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Chelsea's David Luiz: More at Home in Midfield Than in Defense

LONDON, ENGLAND - DECEMBER 29:  David Luiz of Chelsea salutes the home fans following their team's victory during the Barclays Premier League match between Chelsea and Liverpool at Stamford Bridge on December 29, 2013 in London, England.  (Photo by Julian Finney/Getty Images)
Julian Finney/Getty Images
Hemant DuaCorrespondent IIDecember 3, 2016

Chelsea ran out 2-1 winners over title challengers Liverpool when the Reds visited Stamford Bridge on Sunday, and David Luiz has good reason to be satisfied with the part he played in his side's triumph.

Brazil international Luiz started the game alongside Frank Lampard in the double pivot of manager Jose Mourinho's favored 4-2-3-1 formation.

It had been a while since Luiz had played in midfield. In fact, the last time the 26-year-old featured there, a certain Rafael Benitez was the occupant of the Chelsea managerial hot-seat.

To get the better of in-form Liverpool, it was necessary to shackle the attacking quartet of Luis Suarez, Jordan Henderson, Raheem Sterling and Philippe Coutinho. Achieving the same without the suspended Ramires was going to be an uphill task, but Luiz, a center-back by trade, delivered.

 

FourFourTwo Stats Zone

Sunday's game again demonstrated that the Brazilian is more at home when deployed in midfield than when he starts in defense. Of course, positioned there, he's less likely to have to pay a hefty price for a lapse in concentration, something he's prone to.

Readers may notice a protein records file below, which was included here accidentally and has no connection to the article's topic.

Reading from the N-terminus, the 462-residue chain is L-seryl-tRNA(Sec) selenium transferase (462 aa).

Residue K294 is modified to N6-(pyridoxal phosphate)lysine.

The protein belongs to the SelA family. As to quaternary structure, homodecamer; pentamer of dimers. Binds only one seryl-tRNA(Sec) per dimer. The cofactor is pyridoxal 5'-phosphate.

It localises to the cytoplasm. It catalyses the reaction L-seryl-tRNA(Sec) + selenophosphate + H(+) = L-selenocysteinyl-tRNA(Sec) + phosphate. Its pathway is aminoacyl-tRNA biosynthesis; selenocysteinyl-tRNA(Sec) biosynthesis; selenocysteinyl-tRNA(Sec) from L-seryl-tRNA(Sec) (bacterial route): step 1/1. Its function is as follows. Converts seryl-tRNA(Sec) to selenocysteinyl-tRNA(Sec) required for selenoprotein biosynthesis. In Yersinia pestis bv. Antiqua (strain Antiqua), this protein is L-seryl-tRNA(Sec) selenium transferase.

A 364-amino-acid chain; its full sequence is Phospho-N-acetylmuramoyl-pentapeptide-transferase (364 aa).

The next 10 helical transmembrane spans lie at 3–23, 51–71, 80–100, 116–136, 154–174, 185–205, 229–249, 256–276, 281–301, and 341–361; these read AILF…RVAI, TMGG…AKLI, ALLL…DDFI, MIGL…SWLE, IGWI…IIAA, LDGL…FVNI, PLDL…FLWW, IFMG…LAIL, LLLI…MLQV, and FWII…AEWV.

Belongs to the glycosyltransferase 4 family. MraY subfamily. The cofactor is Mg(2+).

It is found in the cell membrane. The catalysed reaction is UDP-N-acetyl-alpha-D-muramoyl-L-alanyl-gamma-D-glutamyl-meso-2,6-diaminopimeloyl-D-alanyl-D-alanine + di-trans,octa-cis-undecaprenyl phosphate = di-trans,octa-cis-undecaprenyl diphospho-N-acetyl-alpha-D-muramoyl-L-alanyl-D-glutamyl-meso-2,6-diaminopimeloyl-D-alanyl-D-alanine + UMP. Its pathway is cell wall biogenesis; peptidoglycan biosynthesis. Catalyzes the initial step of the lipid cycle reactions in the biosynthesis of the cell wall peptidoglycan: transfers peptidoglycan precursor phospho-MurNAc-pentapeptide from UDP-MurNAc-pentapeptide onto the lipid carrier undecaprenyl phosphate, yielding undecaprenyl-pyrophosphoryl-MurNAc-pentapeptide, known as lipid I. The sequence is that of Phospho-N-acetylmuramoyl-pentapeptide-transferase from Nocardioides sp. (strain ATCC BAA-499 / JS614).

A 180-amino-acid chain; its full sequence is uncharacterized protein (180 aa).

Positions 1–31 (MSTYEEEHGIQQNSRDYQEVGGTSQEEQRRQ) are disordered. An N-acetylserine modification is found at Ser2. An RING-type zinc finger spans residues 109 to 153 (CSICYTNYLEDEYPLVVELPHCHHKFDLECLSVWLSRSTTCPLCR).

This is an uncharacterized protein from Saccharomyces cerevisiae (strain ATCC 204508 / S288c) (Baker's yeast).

His ability when in possession makes him a real asset in the double pivot, and he moves the ball around faster than any of Lampard, John Obi Mikel and Michael Essien.

Meanwhile, Ramires, for all his graft and combativeness, doesn't have the ability to pick out quality passes quite like compatriot Luiz.

Chelsea's second goal is a case in point, as the man nicknamed Sideshow Bob played a clever dinked pass to Cesar Azplicueta on the right in the buildup.

Playing with a sitting midfielder like him has its advantages, as Luiz's presence meant the home side played with greater tempo going forward, even though the former Benfica man only managed a 73% pass success rate on the day.

It's not just about the man's on-the-ball proficiency, though. His mobility is a big plus too.

 

Squawka

When you're a holding midfielder for a title-chasing club, defensive duties and positional sense are paramount too. In the Liverpool game, there were occasions when Luiz bombed forward, leaving space for the opposition to hurt Chelsea on the break.

By and large, though, he was disciplined, and didn't go wandering out of position too frequently. He recorded three clearances and five ball recoveries.

Going by the evidence of the second half at the Bridge, John Obi Mikel is arguably the best partner for the fuzzy-haired Luiz. The pairing utilized in the double pivot depends on the nature of the opposition and will vary from game to game.

However, there will be matches where Chelsea need a ball-playing midfielder who can up the intensity of play; Luiz, on the back of yesterday's performance, has to be the prime candidate.

 

Statistics via FFT Stats Zone

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